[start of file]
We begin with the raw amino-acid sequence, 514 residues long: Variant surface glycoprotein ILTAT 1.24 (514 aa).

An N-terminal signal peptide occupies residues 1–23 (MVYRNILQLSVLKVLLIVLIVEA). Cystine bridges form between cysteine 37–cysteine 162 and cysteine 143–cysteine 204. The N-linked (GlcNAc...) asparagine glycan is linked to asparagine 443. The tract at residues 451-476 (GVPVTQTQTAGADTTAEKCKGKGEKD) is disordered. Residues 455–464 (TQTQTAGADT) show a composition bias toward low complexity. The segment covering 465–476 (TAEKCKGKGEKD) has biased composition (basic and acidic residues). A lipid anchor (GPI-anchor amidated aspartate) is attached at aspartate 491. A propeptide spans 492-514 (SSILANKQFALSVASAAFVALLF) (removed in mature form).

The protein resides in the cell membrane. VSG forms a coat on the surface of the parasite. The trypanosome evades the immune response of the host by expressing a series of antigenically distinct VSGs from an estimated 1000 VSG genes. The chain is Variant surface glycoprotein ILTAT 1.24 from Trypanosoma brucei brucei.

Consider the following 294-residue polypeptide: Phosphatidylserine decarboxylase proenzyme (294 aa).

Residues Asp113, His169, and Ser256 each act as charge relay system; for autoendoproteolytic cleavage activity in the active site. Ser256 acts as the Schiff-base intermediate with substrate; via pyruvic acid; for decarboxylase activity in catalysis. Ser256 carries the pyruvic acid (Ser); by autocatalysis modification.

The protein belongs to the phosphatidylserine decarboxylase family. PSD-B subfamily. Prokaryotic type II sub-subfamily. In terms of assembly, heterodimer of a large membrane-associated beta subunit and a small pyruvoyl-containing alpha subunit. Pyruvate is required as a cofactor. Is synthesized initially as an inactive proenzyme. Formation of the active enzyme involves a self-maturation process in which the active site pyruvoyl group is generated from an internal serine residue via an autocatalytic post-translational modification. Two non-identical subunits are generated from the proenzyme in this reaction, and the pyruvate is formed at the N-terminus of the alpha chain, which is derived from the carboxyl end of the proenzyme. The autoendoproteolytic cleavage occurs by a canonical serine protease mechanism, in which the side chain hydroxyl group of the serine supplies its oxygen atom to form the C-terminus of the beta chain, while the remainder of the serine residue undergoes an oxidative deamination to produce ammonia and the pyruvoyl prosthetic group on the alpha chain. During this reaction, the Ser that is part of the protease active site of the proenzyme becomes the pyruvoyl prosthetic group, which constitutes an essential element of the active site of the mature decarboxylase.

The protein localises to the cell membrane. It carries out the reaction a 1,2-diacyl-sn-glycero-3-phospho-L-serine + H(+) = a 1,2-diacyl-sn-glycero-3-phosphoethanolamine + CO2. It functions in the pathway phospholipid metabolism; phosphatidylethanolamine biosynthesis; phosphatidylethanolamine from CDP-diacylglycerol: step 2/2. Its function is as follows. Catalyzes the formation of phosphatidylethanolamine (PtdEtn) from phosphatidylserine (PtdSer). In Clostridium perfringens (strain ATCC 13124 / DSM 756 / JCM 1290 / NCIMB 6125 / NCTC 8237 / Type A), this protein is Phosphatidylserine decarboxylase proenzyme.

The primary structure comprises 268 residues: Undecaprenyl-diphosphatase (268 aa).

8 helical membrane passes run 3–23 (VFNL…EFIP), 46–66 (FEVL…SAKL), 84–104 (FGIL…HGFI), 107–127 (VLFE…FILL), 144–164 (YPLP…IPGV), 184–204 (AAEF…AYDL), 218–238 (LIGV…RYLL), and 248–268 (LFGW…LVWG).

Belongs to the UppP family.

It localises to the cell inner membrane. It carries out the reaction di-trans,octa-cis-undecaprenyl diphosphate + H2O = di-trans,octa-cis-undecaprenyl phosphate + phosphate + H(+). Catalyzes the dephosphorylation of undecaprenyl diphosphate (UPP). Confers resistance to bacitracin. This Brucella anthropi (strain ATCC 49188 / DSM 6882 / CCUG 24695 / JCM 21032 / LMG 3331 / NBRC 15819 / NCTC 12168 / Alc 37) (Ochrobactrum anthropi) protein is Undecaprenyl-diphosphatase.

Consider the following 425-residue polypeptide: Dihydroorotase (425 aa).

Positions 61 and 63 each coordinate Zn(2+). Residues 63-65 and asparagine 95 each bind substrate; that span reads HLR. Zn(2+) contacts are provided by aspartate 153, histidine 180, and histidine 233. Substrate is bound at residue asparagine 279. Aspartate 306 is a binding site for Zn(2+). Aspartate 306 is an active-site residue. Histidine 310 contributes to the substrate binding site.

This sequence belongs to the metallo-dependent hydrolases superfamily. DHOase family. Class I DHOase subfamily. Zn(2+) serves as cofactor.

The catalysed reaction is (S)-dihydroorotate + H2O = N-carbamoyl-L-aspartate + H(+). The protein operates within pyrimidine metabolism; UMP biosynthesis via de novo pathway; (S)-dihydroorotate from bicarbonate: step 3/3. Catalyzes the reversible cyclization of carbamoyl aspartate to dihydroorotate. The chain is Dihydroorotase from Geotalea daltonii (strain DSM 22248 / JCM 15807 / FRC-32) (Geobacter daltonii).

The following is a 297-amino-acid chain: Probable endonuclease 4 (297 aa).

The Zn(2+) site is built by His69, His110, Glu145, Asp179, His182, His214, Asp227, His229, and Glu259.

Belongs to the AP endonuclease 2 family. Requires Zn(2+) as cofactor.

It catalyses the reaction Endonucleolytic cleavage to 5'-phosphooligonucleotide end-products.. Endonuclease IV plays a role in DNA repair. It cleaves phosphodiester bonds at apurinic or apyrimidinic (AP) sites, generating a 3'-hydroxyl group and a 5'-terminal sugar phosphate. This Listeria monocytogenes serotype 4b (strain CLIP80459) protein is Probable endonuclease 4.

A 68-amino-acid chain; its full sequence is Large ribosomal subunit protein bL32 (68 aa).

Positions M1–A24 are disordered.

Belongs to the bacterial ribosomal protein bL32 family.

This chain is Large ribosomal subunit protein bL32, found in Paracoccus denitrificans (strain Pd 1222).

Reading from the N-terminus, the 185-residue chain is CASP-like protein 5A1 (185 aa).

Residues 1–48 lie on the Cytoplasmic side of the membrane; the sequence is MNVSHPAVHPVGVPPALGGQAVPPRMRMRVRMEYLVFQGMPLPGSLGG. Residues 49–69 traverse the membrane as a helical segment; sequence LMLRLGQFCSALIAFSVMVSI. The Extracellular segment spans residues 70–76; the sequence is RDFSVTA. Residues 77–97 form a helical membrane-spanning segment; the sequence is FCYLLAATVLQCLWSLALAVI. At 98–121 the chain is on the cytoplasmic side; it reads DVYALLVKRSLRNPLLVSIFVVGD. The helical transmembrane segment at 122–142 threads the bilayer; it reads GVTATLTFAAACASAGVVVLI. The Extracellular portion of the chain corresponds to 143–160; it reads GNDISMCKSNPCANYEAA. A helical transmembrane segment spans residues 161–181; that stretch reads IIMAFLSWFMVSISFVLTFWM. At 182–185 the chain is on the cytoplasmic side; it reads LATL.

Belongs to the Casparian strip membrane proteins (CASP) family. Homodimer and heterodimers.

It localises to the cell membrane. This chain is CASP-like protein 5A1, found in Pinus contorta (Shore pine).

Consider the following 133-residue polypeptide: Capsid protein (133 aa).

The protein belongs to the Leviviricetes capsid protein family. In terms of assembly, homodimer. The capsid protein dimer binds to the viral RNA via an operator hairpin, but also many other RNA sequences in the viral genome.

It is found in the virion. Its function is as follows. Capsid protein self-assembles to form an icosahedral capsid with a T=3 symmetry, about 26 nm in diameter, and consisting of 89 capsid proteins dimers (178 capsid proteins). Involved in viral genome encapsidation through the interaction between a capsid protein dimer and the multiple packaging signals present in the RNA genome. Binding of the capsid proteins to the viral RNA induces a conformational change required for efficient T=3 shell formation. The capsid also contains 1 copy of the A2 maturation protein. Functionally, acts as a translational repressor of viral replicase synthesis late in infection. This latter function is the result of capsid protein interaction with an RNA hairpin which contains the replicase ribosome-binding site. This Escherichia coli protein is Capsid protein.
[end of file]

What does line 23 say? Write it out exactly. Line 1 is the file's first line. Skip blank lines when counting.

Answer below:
This chain is Large ribosomal subunit protein bL32, found in Paracoccus denitrificans (strain Pd 1222).